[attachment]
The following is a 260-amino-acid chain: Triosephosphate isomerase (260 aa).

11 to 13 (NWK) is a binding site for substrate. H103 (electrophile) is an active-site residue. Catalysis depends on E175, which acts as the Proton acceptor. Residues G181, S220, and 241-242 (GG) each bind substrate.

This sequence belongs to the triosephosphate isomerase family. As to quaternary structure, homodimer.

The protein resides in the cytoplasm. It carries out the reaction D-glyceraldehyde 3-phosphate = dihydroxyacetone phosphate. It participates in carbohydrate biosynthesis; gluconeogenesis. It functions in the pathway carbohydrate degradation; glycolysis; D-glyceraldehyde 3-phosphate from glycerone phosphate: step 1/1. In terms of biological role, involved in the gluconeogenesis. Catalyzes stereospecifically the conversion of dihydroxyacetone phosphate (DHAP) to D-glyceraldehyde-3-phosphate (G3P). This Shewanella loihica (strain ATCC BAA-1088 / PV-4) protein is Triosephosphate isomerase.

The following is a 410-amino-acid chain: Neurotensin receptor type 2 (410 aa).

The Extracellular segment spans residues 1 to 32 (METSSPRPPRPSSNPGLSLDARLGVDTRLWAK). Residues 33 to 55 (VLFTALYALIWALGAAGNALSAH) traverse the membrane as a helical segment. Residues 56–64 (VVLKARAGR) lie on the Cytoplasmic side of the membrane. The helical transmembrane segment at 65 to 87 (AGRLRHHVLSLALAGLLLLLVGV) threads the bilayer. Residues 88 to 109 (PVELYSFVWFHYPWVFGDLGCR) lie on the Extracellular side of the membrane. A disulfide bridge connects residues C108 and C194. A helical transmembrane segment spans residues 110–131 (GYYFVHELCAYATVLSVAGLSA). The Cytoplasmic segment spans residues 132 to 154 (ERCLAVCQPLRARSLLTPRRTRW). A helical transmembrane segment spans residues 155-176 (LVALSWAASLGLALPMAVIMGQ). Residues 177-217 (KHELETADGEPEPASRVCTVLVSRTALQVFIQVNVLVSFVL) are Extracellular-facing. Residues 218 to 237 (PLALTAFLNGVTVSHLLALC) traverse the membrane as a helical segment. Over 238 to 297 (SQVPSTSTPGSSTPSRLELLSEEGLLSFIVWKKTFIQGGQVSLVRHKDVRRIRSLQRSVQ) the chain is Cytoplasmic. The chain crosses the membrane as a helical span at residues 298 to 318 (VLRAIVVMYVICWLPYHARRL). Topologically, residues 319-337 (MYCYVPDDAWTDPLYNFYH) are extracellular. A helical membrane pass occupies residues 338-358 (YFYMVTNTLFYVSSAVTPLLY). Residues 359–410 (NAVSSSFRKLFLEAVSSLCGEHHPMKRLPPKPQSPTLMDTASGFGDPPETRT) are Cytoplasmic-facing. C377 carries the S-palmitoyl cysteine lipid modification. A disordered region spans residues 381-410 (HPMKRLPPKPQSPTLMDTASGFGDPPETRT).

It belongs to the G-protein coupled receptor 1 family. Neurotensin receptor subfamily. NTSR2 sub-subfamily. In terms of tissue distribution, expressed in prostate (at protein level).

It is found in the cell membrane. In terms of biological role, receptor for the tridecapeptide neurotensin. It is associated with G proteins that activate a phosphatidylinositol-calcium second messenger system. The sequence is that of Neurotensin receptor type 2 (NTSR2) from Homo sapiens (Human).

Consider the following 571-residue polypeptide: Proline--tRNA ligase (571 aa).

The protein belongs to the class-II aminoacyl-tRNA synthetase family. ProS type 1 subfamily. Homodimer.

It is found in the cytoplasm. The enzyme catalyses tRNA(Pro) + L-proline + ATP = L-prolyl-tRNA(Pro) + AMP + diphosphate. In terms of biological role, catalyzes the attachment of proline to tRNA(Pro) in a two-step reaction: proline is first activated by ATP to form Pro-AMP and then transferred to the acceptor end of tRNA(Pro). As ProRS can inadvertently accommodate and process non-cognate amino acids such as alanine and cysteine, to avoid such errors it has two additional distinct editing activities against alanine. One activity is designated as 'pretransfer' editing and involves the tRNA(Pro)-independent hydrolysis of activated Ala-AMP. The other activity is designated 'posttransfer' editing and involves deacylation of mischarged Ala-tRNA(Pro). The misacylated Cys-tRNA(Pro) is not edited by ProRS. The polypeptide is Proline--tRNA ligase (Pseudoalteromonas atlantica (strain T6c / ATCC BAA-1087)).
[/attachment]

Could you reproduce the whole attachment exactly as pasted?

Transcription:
The following is a 260-amino-acid chain: Triosephosphate isomerase (260 aa).

11 to 13 (NWK) is a binding site for substrate. H103 (electrophile) is an active-site residue. Catalysis depends on E175, which acts as the Proton acceptor. Residues G181, S220, and 241-242 (GG) each bind substrate.

This sequence belongs to the triosephosphate isomerase family. As to quaternary structure, homodimer.

The protein resides in the cytoplasm. It carries out the reaction D-glyceraldehyde 3-phosphate = dihydroxyacetone phosphate. It participates in carbohydrate biosynthesis; gluconeogenesis. It functions in the pathway carbohydrate degradation; glycolysis; D-glyceraldehyde 3-phosphate from glycerone phosphate: step 1/1. In terms of biological role, involved in the gluconeogenesis. Catalyzes stereospecifically the conversion of dihydroxyacetone phosphate (DHAP) to D-glyceraldehyde-3-phosphate (G3P). This Shewanella loihica (strain ATCC BAA-1088 / PV-4) protein is Triosephosphate isomerase.

The following is a 410-amino-acid chain: Neurotensin receptor type 2 (410 aa).

The Extracellular segment spans residues 1 to 32 (METSSPRPPRPSSNPGLSLDARLGVDTRLWAK). Residues 33 to 55 (VLFTALYALIWALGAAGNALSAH) traverse the membrane as a helical segment. Residues 56–64 (VVLKARAGR) lie on the Cytoplasmic side of the membrane. The helical transmembrane segment at 65 to 87 (AGRLRHHVLSLALAGLLLLLVGV) threads the bilayer. Residues 88 to 109 (PVELYSFVWFHYPWVFGDLGCR) lie on the Extracellular side of the membrane. A disulfide bridge connects residues C108 and C194. A helical transmembrane segment spans residues 110–131 (GYYFVHELCAYATVLSVAGLSA). The Cytoplasmic segment spans residues 132 to 154 (ERCLAVCQPLRARSLLTPRRTRW). A helical transmembrane segment spans residues 155-176 (LVALSWAASLGLALPMAVIMGQ). Residues 177-217 (KHELETADGEPEPASRVCTVLVSRTALQVFIQVNVLVSFVL) are Extracellular-facing. Residues 218 to 237 (PLALTAFLNGVTVSHLLALC) traverse the membrane as a helical segment. Over 238 to 297 (SQVPSTSTPGSSTPSRLELLSEEGLLSFIVWKKTFIQGGQVSLVRHKDVRRIRSLQRSVQ) the chain is Cytoplasmic. The chain crosses the membrane as a helical span at residues 298 to 318 (VLRAIVVMYVICWLPYHARRL). Topologically, residues 319-337 (MYCYVPDDAWTDPLYNFYH) are extracellular. A helical membrane pass occupies residues 338-358 (YFYMVTNTLFYVSSAVTPLLY). Residues 359–410 (NAVSSSFRKLFLEAVSSLCGEHHPMKRLPPKPQSPTLMDTASGFGDPPETRT) are Cytoplasmic-facing. C377 carries the S-palmitoyl cysteine lipid modification. A disordered region spans residues 381-410 (HPMKRLPPKPQSPTLMDTASGFGDPPETRT).

It belongs to the G-protein coupled receptor 1 family. Neurotensin receptor subfamily. NTSR2 sub-subfamily. In terms of tissue distribution, expressed in prostate (at protein level).

It is found in the cell membrane. In terms of biological role, receptor for the tridecapeptide neurotensin. It is associated with G proteins that activate a phosphatidylinositol-calcium second messenger system. The sequence is that of Neurotensin receptor type 2 (NTSR2) from Homo sapiens (Human).

Consider the following 571-residue polypeptide: Proline--tRNA ligase (571 aa).

The protein belongs to the class-II aminoacyl-tRNA synthetase family. ProS type 1 subfamily. Homodimer.

It is found in the cytoplasm. The enzyme catalyses tRNA(Pro) + L-proline + ATP = L-prolyl-tRNA(Pro) + AMP + diphosphate. In terms of biological role, catalyzes the attachment of proline to tRNA(Pro) in a two-step reaction: proline is first activated by ATP to form Pro-AMP and then transferred to the acceptor end of tRNA(Pro). As ProRS can inadvertently accommodate and process non-cognate amino acids such as alanine and cysteine, to avoid such errors it has two additional distinct editing activities against alanine. One activity is designated as 'pretransfer' editing and involves the tRNA(Pro)-independent hydrolysis of activated Ala-AMP. The other activity is designated 'posttransfer' editing and involves deacylation of mischarged Ala-tRNA(Pro). The misacylated Cys-tRNA(Pro) is not edited by ProRS. The polypeptide is Proline--tRNA ligase (Pseudoalteromonas atlantica (strain T6c / ATCC BAA-1087)).